Trevor Sterling, Chair of the Mary Seacole Trust, appeared on BBC Breakfast last week to highlight concerns around the Government’s “Hostile Immigration Environment” policy and its impact on the Windrush Generation, calling for immediate action.
On 22nd June, Britain will celebrate the 70th anniversary of the Commonwealth citizens from the Caribbean docking at a small port in Tilbury following a request for support from the British Government to help re-build Britain following the Second World War. Sadly, the Windrush Generation, named after the MV Empire Windrush boat that brought the first 492 West Indian settlers to Britain in 1948, have instead been increasingly subject to the hostile immigration environment leading to many losing their jobs, being refused medical treatment and placed at risk of administrative removal (generally referred to as “deportation”.
Trevor Sterling, whose parents arrived in Britain in 1959 as part of the Windrush Generation, has been speaking out on the treatment of those impacted to ensure that whilst Theresa May has now publicly apologised, Britain understands the importance and the contribution made by these people, many of whom lived in these now Commonwealth countries prior to independence from Britain.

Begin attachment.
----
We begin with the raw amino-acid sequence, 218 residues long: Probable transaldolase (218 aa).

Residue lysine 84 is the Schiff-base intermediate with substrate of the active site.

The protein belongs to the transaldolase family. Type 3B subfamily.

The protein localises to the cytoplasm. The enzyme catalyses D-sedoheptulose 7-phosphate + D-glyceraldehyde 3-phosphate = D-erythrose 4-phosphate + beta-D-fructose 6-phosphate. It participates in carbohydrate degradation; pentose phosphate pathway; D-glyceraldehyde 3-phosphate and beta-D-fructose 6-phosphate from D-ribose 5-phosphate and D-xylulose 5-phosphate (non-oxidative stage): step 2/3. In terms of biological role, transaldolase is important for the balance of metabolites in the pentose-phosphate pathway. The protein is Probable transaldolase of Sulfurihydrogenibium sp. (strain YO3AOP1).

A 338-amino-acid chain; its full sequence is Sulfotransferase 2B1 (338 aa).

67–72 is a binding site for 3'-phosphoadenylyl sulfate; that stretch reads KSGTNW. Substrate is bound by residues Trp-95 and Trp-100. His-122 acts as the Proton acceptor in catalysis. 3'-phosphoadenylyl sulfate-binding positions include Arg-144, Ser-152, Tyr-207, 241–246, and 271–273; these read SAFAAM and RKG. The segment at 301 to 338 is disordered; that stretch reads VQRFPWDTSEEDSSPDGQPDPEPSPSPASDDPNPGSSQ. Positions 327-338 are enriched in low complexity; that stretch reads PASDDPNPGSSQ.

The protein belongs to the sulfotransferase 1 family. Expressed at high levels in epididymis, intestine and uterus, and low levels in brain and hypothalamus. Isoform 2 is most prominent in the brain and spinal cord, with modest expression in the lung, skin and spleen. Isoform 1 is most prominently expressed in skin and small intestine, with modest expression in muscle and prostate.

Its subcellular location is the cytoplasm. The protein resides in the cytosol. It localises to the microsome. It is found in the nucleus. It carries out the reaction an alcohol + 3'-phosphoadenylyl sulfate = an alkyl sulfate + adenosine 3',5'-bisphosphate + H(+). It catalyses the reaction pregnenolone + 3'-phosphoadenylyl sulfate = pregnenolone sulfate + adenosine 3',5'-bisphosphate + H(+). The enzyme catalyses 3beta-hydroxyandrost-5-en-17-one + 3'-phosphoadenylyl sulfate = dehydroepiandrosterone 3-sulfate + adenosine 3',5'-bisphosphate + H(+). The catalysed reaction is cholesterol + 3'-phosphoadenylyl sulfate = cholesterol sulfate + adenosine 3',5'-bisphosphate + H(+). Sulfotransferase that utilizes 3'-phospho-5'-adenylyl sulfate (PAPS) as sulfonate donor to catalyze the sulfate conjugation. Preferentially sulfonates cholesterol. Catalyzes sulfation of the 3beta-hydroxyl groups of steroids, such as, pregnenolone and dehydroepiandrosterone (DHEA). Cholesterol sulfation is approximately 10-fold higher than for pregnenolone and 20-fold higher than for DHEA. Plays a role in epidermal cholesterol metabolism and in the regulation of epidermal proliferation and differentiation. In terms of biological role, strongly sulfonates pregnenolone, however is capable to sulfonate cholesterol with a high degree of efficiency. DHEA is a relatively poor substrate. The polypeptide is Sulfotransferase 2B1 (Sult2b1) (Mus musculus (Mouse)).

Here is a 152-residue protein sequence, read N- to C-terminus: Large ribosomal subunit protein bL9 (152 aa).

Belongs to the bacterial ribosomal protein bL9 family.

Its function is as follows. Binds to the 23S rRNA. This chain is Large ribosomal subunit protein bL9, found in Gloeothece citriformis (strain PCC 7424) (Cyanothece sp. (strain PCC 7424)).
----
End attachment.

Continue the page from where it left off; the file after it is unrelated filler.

Trevor says “this should be a year of celebration and recognition and yet we are talking about immigration policies that have turned many lives upside down. Those living in Britain should be treated with respect and dignity, whether they are immigrants or not. For the Windrush Generation, there must now be a simple process implemented straight away to facilitate them obtaining the relevant paperwork and hostility replaced with respect for all.”
Throughout last week, Trevor attended a number of events to speak on behalf of those affected, appearing on BBC Breakfast T.V, attending a reception with Andrew Holness, the Jamaican Prime Minister, and attending an open discussion at the House of Commons hosted by Diane Abbott and Patrick Vernon.